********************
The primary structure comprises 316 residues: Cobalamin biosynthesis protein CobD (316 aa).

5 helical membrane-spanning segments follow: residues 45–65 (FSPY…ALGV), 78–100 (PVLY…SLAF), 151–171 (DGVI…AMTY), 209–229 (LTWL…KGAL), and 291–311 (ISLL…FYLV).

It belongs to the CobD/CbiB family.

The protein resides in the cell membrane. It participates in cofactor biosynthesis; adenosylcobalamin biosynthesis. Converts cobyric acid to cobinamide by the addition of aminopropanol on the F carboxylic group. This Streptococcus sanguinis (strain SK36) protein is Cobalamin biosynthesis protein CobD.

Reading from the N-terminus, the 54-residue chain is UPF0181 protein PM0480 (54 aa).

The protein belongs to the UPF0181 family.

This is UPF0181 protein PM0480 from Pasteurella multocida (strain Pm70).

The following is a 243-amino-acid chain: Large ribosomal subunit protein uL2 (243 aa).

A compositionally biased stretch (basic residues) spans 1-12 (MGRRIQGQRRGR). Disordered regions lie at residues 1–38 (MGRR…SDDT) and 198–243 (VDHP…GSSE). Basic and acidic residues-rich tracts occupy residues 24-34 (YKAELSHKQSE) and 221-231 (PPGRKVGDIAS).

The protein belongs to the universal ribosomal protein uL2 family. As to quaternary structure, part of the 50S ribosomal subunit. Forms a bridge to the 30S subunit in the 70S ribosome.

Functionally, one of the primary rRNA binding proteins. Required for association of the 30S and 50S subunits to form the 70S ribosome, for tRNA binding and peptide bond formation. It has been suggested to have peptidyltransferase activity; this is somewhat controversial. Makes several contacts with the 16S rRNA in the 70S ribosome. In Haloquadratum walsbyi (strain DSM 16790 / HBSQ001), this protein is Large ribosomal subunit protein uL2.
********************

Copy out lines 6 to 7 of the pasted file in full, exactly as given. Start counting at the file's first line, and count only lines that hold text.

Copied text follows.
The protein belongs to the UPF0181 family.

This is UPF0181 protein PM0480 from Pasteurella multocida (strain Pm70).